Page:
Practices From the Inside Out: When We Decide to Stop Fighting

Practices From the Inside Out: When We Decide to Stop Fighting November 10, 2018

When We Decide to Stop Fighting

One hundred years ago this weekend, after years of horrendous, murderous fighting, the First World War ended.

It was called a war to end all wars. Fighting lasted for more than four years. Developments in the technology of war contributed to millions of people losing their lives. Governments collapsed and maps were redrawn in its wake.

Many people believe the primary causes of the Second World War can be traced to how the First World War ended.

The loss of life and environmental devastation were overwhelming. The years of conflict changed some of the basic economic truths of the world.

Even the countries which were understood to prevail in the fighting were exhausted by the war.

Some of us approach life, including spiritual life, the same way those countries did over a hundred years ago. Once we become convinced of a goal we are willing to pour our resources, our lives, into achieving it.

We can be tenacious and persistent, maybe even relentless. Almost nothing can make us decide to stop fighting once we have chosen our reasons.

Anyone who disagrees with us, who wants us to stop or change, becomes a target in our path. We approach life like a contest, or a war, and we do not want to lose.

Our lives may be just as exhausting as those nations found the war. Do we know when to decide to stop fighting?

We may feel responsible to carry on our fight until it is impossible for us to continue. Some of us see ourselves as being the last person standing, the ultimate hope of whatever cause we advocate.

It is difficult to even imagine what it would be like for us to decide to stop fighting.

How Do We Decide to Stop Fighting?

When we live our lives like a competition it can be challenging to even consider the possibility we might stop fighting. Our fighting becomes our way of life, who we are, how we live. It becomes hard to see any other way to live.

Many of us have been encouraged to stand up for ourselves for as long as we can remember. Our own parents may have told us we cannot let other people push us around or tell us what to do.

We may perceive life as a fight to make sure we and the people we love get what we deserve, our fair share.

I believe there are people from whom we need to protect ourselves and those we love. We experience things which certainly do not seem to be fair or just at the time.

The difficulty I have with a fighting stance toward life is where I think it comes from. In my experience the people who fight the hardest are often frustrated and angry, afraid and insecure.

It is exhausting to fight all the time. When we practice fighting as a way of life it only strengthens our ability to fight. We focus our resources, internal and external, on fighting life. The one thing we develop is our fighting skills.

When we approach life with a fighting stance we can begin to see every moment as a potential fight. Each person we meet, each interaction becomes an opportunity to demonstrate our fight skills.

Some of us get to a point where we decide to stop fighting on our own. That is not the kind of person we want to be.

Others of us may be convinced it is time to decide to stop fighting by how other people respond to us.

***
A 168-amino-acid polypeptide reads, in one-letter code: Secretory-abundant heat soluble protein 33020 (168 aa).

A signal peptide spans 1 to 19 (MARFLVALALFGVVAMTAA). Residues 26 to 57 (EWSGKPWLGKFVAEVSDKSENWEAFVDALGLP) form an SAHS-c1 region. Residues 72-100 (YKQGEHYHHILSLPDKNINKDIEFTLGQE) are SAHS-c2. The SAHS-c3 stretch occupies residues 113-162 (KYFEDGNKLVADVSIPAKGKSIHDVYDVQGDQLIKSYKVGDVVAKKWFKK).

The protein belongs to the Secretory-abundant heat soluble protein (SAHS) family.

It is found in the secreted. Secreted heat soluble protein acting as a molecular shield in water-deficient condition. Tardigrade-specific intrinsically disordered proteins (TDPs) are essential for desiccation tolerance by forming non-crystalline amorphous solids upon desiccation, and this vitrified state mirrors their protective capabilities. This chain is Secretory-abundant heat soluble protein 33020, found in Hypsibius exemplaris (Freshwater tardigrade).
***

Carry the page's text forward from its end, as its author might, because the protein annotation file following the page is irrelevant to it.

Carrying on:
What Do We Practice When We Decide to Stop Fighting?

When we decide to stop fighting we look for ways to put our decision into practice.

Some of us begin to explore approaches to life which are not based in fighting. We may read about or research nonviolence or cooperation or other alternatives to fighting.

It can be helpful for us to begin other practices which support or reinforce our new way of living. There are people who learn about contemplative practices which help them stop fighting. Some of us begin physical practices like yoga or tai chi to remind us to relax as we stop fighting.

Other people find it important to find a person or group of people with whom they can share. A mentor or guide or soul friend can often help us see ourselves more clearly.

Some people explore ways to give themselves time to reflect on new, less competitive ways to approach life.

There may be people who do not believe us when we decide to stop fighting. They might ask us questions or try to test the strength of our resolve. The ways we practice preparing for these conversations help us think through our new decision.

Why Do We Decide to Stop Fighting?

Each of us who approaches life as a competition has our own reasons to decide to stop fighting. We may have lost a significant friendship or a good job or a relationship with someone we loved. Some of us are exhausted, like the countries fighting a hundred years ago.

I believe many of our own personal reasons boil down to the fact we do not want to be like this anymore.

When we decide to stop fighting it is because we make a decision. Whether we have been trying to decide for a long time or not, this is not how we want to live our lives.

We may be tired or frustrated, or tired of being frustrated. This practice of fighting with life does not work for us.

Like the countries in a war to end all wars a hundred years ago, we can decide to stop fighting. When we decide to stop fighting it might encourage someone else to stop fighting, too.

We decide to stop fighting one moment, one person at a time.

When will we decide to stop fighting today?

Who will help us decide to stop fighting and put it into practice this week?

[Image by JSF539]

Greg Richardson is a spiritual life mentor and coach in Southern California. He is a recovering attorney and university professor, and a lay Oblate with New Camaldoli Hermitage near Big Sur, California. Greg’s website is, and his email address is

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